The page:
Flamel continued his journey and reached Paris, where he found Pernelle, his shop, his copyists, and his manuscripts safe and sound. He laid aside his pilgrim’s staff. But now everything was changed. It was with a joyous heart that he went his daily journey from house to shop, that he gave writing lessons to illiterates and discussed Hermetic science with the educated. From natural prudence, he continued to feign ignorance, in which he succeeded all the more easily because knowledge was within him. What Maestro Canches had already taught him in deciphering a few pages of the book of Abraham the Jew was sufficient to allow his understanding of the whole book. He spent three years more in searching and in completing his knowledge, but at the end of this period, the transmutation was accomplished. Having learned what materials were necessary to put together beforehand, he followed strictly the method of Abraham the Jew and changed a half-pound of mercury first into silver, and then into virgin gold. And simultaneously, he accomplished the same transmutation in his soul. From his passions, mixed in an invisible crucible, the substance of the eternal spirit emerged.

The Philosopher’s Stone

From this point, according to historical records, the little bookseller became rich. He established many low-income houses for the poor, founded free hospitals, and endowed churches. But he did not use his riches to increase his personal comfort or to satisfy his vanity. He altered nothing in his modest life. With Pernelle, who had helped him in his search for the Philosopher’s Stone, he devoted his life to helping his fellow men. “Husband and wife lavished succor on the poor, founded hospitals, built or repaired cemeteries, restored the front of Saint Genevieve des Ardents and endowed the institution of the Quinze-Vingts, the blind inmates of which, in memory of this fact, came every year to the church of Saint Jacques la Boucherie to pray for their benefactor, a practice which continued until 1789,” wrote historian Louis Figuier.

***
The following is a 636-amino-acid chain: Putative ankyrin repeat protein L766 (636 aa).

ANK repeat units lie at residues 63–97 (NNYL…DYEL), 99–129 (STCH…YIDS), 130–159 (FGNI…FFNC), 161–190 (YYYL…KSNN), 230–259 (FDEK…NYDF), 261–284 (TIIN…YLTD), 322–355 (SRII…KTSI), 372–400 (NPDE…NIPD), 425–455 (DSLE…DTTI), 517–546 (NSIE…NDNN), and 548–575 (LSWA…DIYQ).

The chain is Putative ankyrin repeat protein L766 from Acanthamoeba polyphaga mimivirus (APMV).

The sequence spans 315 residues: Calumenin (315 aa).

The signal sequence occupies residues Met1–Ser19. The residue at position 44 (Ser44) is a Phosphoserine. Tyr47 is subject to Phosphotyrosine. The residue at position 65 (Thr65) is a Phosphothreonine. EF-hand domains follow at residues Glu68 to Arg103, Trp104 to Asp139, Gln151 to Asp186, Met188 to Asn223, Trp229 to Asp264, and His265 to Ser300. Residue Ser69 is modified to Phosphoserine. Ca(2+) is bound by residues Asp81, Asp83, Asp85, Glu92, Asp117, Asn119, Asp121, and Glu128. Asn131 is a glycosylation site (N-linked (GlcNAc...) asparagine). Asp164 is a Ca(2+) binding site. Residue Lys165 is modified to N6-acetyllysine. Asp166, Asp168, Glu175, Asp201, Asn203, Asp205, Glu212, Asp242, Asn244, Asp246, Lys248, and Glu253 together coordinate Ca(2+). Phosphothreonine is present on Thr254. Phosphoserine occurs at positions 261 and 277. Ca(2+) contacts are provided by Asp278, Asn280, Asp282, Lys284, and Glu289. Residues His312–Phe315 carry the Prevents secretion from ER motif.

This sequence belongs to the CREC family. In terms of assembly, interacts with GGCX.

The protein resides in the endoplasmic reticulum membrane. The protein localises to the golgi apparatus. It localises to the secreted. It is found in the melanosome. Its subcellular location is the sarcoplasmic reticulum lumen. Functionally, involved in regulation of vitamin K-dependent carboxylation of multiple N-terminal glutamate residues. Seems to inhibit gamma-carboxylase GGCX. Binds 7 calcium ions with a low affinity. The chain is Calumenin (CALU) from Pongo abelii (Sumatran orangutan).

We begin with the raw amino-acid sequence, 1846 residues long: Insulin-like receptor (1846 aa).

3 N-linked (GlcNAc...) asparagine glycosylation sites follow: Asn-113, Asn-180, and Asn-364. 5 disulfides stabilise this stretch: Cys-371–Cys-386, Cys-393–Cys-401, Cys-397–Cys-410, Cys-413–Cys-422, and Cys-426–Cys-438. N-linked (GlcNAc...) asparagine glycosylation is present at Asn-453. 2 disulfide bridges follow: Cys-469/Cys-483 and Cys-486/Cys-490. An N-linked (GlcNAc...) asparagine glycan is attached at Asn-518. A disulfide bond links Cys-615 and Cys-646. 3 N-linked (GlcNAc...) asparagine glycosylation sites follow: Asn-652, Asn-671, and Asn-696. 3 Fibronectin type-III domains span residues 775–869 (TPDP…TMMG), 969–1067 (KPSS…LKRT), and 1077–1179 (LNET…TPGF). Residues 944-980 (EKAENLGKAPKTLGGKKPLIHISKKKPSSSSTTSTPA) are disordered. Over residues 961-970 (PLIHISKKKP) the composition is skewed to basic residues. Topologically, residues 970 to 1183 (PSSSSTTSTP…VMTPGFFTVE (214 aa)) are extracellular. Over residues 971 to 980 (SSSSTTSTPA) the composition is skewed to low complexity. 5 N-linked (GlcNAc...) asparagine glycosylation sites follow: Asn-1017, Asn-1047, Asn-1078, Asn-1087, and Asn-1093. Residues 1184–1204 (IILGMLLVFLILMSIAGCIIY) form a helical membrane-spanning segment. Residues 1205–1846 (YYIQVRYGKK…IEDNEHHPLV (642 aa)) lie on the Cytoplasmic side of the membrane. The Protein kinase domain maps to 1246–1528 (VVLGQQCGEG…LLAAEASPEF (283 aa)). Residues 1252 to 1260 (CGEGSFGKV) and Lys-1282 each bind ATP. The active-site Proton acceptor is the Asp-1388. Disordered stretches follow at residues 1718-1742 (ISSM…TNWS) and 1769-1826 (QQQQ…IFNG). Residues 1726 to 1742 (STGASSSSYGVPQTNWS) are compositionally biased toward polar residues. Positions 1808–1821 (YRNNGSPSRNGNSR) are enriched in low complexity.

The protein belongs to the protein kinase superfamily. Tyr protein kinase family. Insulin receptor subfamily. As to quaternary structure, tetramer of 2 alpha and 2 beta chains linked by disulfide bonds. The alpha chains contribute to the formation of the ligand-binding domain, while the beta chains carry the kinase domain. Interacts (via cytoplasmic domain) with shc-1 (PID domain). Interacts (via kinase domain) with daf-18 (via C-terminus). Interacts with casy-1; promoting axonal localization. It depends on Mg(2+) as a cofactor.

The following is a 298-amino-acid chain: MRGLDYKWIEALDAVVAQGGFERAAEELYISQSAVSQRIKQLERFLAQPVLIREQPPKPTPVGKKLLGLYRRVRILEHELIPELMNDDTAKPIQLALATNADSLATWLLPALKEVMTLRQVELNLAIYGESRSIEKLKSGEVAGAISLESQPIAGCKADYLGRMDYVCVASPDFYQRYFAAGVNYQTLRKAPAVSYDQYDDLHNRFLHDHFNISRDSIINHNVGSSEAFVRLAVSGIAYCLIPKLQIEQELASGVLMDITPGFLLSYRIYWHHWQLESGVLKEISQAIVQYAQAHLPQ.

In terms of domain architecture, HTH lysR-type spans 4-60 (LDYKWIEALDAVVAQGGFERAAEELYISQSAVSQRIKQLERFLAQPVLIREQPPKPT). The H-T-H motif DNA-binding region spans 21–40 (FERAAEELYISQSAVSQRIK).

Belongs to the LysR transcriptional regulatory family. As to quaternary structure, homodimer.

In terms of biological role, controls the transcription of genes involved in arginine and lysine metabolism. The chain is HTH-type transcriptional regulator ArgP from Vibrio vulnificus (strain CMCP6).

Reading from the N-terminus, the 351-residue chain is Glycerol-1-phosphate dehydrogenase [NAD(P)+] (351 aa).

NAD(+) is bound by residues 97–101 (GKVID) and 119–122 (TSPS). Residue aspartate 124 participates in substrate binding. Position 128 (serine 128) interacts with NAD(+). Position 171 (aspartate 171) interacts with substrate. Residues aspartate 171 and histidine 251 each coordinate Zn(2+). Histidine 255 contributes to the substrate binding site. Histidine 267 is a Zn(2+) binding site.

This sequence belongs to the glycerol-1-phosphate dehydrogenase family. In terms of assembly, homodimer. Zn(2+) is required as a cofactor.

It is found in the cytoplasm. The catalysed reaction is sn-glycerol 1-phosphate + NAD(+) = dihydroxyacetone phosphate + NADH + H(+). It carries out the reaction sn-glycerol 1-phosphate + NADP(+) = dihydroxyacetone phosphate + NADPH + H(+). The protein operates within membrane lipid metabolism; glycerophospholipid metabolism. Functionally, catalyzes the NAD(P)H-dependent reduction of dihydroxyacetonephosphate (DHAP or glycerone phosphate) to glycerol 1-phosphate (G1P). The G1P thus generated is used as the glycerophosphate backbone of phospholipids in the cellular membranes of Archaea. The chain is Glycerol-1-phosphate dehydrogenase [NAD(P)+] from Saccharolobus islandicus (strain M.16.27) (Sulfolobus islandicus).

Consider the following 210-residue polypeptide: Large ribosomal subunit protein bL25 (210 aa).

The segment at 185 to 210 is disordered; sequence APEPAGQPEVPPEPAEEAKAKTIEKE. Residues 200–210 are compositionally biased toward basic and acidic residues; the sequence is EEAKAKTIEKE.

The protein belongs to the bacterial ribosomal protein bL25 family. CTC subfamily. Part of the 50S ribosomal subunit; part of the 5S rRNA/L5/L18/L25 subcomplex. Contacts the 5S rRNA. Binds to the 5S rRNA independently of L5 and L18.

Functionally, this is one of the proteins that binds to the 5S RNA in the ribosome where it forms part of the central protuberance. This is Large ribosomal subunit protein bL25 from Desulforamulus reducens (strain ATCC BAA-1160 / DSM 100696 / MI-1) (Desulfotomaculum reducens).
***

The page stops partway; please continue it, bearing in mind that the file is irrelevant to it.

At the same time that he was learning how to make gold out of any material, he acquired the wisdom of despising it in his heart. Thanks to the book of Abraham the Jew, he had risen above the satisfaction of his senses and the turmoil of his passions. He knew that man attains immortality only through the victory of spirit over matter, by essential purification, by the transmutation of the human into the divine. He devoted the last part of his life to what Christians call the working out of personal salvation. But he attained his object without fasting or asceticism, keeping the unimportant place that destiny had assigned him, continuing to copy manuscripts, buying and selling, in his new shop in the rue Saint-Jacques la Boucherie. For him, there was no more mystery about the Cemetery of the Innocents, which was near his house and under the arcades of which he liked to walk in the evenings. If he had the vaults and monuments restored at his own expense, it was nothing more than compliance with the custom of his time. He knew that the dead who had been laid to rest there were not concerned with stones and inscriptions and that they would return, when their hour came, in different forms, to perfect themselves and die anew. He knew the trifling extent to which he could help them. Yet he had no temptation to divulge the secret that had been entrusted to him through the book, for he was able to measure the lowest degree of virtue necessary for the possession of it, and he knew that the revelation of the secret to an undeveloped soul only increased the imperfection of that soul.